The refugee experience: Integrating into American society

Story and photo by BLAKE HANSEN

Outside the Catholic Community Services building, refugees and others sit, waiting for help.

The UN High Commissioner for Refugees (UNHCR) has reported in its “Projected Global Resettlement Needs 2017” that the number of people in need of resettlement for the calendar year will surpass 1.19 million. This number is the equivalent of the number of residents inside of Salt Lake, Davis and Weber counties. The number of refugees in desperate need of relocation equals the same number of people who reside from Draper all the way through Ogden, a distance of about 60 miles.

Many refugees who have been granted relocation to America, specifically to Utah, have a hard time integrating into a vastly different society. But with help of local organizations it is possible to successfully integrate.

The trek out of danger is only the first step for refugees, though. According to various statements made by refugees in an article by The Independent, they arrive in these safe zones. Some are injured, starved, alone, scared and all have suffered extreme loss. They settle in refugee camps where conditions are horrible.

The process to get resettled somewhere can take years, according to the UNHCR. Some people spend the rest of their lives in refugee camps because the lengthy and intense resettlement process can’t even handle the amount of people left without a country to call home. Kids who grow up in these refugee camps have little to no access to education. Doctors and lawyers who were once able to comfortably use their education and expertise to take care of their families are left building their families tin huts just to stay dry. Also, 51 percent of refugees are under 18. Many have narrowly escaped, and are without parents or siblings.

Aden Batar left Somalia with a law degree and with two of his brothers in the late 1980s. At a time when civil war took over the country, Batar and his brothers had no choice but to leave. They had to lie and disguise themselves as members of other tribes and factions just to make it past checkpoints where people were being shot and killed for trying to flee. Batar made it to Kenya alone after one of his brothers was killed for being found at a checkpoint and the other died from a sickness he got during their trek.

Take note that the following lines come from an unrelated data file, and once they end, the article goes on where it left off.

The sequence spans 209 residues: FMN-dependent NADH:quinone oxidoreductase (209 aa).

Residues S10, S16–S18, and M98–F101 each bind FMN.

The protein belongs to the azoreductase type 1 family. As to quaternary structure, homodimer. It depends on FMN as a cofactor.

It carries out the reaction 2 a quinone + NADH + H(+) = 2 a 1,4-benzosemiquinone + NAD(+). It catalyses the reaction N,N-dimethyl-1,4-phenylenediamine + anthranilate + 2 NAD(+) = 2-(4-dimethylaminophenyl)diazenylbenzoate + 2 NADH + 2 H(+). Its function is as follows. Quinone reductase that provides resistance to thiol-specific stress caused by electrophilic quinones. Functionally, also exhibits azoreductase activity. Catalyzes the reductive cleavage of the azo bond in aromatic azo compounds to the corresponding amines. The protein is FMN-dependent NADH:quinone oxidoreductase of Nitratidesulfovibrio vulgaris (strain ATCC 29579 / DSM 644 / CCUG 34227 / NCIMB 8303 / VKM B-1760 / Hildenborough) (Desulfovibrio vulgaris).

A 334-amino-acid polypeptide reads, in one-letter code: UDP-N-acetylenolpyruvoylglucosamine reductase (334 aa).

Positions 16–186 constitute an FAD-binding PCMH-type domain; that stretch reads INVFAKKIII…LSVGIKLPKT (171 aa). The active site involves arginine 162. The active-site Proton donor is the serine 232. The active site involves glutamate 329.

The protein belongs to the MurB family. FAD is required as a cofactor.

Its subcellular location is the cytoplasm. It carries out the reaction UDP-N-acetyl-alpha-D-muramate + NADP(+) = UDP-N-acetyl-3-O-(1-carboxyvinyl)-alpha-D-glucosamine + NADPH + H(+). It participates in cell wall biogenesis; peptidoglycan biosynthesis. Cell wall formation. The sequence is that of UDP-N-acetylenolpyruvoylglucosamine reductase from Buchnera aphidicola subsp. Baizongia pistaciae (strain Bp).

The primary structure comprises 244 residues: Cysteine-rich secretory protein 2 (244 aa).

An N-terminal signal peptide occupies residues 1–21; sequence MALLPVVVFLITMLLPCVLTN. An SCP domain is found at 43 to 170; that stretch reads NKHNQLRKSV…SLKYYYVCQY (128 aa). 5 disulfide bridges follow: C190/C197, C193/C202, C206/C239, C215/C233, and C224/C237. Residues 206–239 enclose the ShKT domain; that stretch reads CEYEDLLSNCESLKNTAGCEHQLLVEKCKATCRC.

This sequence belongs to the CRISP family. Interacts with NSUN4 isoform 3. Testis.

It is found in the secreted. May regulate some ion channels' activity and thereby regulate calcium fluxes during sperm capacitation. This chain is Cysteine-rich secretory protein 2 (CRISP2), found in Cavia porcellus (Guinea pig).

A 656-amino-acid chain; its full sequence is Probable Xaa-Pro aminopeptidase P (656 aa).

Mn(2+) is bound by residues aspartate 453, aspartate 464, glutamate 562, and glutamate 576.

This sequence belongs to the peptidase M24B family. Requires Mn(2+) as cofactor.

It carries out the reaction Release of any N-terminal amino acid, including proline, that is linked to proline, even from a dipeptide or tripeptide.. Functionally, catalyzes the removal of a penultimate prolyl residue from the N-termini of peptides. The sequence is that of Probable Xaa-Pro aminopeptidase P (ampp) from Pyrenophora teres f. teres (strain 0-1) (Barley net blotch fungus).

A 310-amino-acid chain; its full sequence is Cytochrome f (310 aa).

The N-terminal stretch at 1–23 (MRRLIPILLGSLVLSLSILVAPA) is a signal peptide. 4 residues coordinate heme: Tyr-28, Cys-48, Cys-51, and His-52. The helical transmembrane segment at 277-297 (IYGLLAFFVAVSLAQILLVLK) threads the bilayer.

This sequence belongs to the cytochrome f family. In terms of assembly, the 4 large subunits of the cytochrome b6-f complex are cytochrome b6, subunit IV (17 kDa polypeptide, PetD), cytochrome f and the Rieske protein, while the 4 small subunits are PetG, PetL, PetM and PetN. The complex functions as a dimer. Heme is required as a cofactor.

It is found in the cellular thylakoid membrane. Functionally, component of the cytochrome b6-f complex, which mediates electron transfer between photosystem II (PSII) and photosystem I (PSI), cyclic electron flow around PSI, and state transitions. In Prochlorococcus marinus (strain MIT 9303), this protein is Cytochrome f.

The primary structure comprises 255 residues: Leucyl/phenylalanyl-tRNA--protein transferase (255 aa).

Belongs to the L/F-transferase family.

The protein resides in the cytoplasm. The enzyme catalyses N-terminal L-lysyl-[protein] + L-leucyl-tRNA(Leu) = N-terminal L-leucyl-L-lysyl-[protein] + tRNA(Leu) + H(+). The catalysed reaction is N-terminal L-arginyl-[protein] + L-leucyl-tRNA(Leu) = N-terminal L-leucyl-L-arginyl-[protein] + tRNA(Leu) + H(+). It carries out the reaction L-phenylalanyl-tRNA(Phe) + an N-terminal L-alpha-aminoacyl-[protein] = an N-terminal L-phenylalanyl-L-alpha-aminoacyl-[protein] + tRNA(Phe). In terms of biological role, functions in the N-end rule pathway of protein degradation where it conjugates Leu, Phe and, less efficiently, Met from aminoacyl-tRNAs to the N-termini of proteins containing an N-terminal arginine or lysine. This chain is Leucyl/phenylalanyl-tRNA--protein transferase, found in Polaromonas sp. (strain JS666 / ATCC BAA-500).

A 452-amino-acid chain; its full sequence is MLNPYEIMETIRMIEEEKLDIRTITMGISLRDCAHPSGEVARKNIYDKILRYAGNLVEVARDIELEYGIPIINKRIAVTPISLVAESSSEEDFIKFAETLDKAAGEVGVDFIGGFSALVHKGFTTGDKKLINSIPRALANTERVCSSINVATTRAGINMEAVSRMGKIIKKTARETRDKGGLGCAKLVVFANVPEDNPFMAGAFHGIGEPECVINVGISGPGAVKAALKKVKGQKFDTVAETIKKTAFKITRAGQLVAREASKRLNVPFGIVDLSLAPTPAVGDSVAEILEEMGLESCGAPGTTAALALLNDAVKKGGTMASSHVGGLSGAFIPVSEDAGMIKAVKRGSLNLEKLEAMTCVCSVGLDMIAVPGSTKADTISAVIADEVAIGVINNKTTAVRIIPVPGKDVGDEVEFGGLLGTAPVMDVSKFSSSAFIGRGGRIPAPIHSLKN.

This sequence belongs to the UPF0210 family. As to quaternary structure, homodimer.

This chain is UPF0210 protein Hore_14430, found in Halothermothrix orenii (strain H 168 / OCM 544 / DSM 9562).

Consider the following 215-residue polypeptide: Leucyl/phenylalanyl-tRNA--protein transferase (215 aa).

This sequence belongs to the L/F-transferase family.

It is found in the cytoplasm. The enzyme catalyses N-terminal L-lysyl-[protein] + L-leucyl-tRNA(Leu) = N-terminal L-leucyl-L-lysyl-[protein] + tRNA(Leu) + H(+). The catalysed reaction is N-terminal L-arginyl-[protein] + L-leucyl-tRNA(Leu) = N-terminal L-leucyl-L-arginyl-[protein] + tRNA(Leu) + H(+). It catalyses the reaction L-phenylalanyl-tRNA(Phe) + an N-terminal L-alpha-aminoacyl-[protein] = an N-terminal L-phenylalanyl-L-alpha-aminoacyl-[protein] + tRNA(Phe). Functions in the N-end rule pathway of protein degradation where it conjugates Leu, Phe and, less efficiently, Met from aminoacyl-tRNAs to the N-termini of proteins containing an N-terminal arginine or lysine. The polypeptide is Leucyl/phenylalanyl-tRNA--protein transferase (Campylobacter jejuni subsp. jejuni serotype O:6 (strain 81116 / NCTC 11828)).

“Looking back, I don’t know how I did it,” he said. Batar lived in a refugee camp in Kenya and met his future wife there before finally making it to Utah in 1994. He was lucky enough to have a brother in Logan who helped with his resettlement. Batar is now the director of immigration and refugee resettlement at Catholic Community Services in Salt Lake City where refugees are helped and given the tools they need to integrate.

Atem Aleu escaped from Sudan in 1987. Similarly to Batar, Aleu also fled his country with two brothers. After a lengthy trek between multiple countries, Aleu eventually ended up in Kenya in 1992 with one brother after the other died during their trek. Aleu was 8 years old. Eventually though, after years of suffering through surviving with little food and water, none at times, Aleu made it to the U.S.

“We need to put ourselves in someone else’s shoes. Judgement happens a lot here, people think that because you’re a refugee, you’re some sort of lower person,” Aleu said. He said his organization, which he declined to name, .helps refugees locally in Utah. “Without these organizations in place there is no one to talk to and nowhere to go for help finding jobs, transportation, appropriate housing, etc.,” he said.

Integration is a difficult and lengthy process for refugees after they have already gone through so much just to get here to the U.S. The local organizations in Utah are always looking for volunteers to help in a variety of ways. Some options include mentorship and job placement. Batar also stressed the importance of overall friendly interactions to show a welcome, safe environment where refugees are able to flourish in a new place with opportunity.